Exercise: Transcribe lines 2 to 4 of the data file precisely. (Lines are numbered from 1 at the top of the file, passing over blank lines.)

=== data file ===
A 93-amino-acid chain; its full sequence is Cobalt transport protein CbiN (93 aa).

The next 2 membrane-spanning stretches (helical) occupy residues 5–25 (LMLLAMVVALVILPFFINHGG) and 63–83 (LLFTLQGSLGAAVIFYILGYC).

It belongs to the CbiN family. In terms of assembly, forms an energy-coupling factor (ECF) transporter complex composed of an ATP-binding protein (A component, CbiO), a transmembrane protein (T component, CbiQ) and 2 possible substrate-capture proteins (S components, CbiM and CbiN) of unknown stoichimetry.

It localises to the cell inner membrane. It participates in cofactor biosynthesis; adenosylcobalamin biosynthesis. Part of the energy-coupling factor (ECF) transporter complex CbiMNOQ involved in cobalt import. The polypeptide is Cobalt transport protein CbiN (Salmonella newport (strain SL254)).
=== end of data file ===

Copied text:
The next 2 membrane-spanning stretches (helical) occupy residues 5–25 (LMLLAMVVALVILPFFINHGG) and 63–83 (LLFTLQGSLGAAVIFYILGYC).

It belongs to the CbiN family. In terms of assembly, forms an energy-coupling factor (ECF) transporter complex composed of an ATP-binding protein (A component, CbiO), a transmembrane protein (T component, CbiQ) and 2 possible substrate-capture proteins (S components, CbiM and CbiN) of unknown stoichimetry.

It localises to the cell inner membrane. It participates in cofactor biosynthesis; adenosylcobalamin biosynthesis. Part of the energy-coupling factor (ECF) transporter complex CbiMNOQ involved in cobalt import. The polypeptide is Cobalt transport protein CbiN (Salmonella newport (strain SL254)).